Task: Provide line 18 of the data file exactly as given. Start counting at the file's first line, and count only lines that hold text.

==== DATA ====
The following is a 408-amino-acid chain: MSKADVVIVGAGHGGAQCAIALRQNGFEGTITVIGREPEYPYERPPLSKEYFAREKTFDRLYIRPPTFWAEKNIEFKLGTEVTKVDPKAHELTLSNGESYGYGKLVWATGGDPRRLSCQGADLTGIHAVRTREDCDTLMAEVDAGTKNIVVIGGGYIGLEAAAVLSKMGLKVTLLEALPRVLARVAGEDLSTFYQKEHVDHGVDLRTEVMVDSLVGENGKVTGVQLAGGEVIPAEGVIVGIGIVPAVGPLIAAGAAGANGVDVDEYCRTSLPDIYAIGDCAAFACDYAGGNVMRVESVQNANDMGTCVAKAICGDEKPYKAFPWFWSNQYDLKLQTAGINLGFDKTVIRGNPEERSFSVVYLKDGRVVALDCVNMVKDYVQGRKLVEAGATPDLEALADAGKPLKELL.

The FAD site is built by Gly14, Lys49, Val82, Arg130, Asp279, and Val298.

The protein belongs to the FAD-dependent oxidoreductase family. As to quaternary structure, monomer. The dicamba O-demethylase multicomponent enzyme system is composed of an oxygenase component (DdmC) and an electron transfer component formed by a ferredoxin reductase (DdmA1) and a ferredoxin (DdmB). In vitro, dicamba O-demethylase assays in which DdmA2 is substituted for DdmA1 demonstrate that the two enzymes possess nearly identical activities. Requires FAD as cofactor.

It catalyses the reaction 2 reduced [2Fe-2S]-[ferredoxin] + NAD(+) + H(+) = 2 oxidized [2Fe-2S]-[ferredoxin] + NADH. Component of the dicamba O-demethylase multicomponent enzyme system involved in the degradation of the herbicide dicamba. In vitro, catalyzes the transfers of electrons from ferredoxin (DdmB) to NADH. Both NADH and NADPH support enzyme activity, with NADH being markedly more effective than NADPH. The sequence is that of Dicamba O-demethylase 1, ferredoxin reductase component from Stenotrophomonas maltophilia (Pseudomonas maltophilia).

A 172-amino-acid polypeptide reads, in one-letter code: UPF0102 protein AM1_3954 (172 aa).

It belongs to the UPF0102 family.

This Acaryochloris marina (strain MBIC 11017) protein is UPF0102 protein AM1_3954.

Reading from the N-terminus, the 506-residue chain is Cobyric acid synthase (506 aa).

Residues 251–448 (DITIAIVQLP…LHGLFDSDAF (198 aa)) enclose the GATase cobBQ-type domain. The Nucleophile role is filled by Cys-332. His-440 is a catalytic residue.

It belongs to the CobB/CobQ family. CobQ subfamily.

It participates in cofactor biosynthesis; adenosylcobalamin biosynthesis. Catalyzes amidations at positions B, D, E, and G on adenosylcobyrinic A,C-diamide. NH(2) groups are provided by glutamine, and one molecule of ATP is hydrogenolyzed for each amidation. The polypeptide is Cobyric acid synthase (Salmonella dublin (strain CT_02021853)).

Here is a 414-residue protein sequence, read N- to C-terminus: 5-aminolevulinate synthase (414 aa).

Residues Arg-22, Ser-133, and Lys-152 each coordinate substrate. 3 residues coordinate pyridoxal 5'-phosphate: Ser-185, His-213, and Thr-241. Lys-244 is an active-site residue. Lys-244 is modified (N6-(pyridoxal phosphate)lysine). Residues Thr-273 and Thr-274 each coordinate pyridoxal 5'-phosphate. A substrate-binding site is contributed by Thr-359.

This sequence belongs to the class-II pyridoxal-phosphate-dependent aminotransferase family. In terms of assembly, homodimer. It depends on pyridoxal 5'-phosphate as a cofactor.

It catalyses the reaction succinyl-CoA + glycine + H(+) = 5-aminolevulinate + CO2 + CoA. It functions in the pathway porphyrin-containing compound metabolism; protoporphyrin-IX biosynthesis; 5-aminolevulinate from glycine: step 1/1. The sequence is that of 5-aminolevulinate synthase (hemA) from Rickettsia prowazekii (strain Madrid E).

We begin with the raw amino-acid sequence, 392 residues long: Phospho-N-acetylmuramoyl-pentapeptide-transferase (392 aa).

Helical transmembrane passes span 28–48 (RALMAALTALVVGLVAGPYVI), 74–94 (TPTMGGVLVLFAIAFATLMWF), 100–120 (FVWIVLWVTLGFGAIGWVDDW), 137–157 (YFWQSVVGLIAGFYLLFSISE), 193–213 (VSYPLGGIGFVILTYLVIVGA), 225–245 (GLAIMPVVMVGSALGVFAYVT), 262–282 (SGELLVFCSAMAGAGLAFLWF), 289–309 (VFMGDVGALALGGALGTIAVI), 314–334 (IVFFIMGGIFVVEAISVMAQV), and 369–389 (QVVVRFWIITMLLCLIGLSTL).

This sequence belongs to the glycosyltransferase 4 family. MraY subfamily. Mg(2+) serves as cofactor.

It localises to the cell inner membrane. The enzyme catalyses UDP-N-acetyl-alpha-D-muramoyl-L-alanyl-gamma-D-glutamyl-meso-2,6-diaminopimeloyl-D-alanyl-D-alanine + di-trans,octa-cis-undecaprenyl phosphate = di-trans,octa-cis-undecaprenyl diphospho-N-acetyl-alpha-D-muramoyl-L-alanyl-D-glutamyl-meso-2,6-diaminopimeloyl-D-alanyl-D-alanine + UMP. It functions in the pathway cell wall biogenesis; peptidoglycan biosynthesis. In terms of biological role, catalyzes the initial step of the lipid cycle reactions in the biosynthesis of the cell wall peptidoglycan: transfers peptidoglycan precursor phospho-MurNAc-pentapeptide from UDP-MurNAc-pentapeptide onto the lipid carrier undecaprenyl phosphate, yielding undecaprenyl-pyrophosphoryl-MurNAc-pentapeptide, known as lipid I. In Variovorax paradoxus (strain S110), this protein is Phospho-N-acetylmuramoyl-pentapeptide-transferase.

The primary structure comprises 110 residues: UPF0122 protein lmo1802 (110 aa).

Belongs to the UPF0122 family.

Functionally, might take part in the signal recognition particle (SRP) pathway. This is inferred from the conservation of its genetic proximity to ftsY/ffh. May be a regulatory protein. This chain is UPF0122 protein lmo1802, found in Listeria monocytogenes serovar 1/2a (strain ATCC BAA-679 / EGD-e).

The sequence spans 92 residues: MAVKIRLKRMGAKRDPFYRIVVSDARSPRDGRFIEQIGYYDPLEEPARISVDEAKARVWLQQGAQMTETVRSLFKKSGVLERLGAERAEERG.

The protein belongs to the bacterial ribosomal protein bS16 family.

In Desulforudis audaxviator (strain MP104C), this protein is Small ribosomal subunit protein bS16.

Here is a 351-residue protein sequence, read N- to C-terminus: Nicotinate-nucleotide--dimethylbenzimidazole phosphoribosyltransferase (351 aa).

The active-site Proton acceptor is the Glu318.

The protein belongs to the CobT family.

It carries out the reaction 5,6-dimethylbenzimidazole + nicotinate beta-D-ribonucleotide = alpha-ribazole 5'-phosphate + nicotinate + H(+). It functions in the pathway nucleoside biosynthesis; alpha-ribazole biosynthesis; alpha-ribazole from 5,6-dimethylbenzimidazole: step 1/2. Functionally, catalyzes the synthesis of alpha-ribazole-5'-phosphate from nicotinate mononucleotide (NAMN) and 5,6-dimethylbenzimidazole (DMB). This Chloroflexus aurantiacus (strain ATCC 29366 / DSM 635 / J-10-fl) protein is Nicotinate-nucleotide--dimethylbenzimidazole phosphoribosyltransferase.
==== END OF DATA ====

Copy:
This sequence belongs to the glycosyltransferase 4 family. MraY subfamily. Mg(2+) serves as cofactor.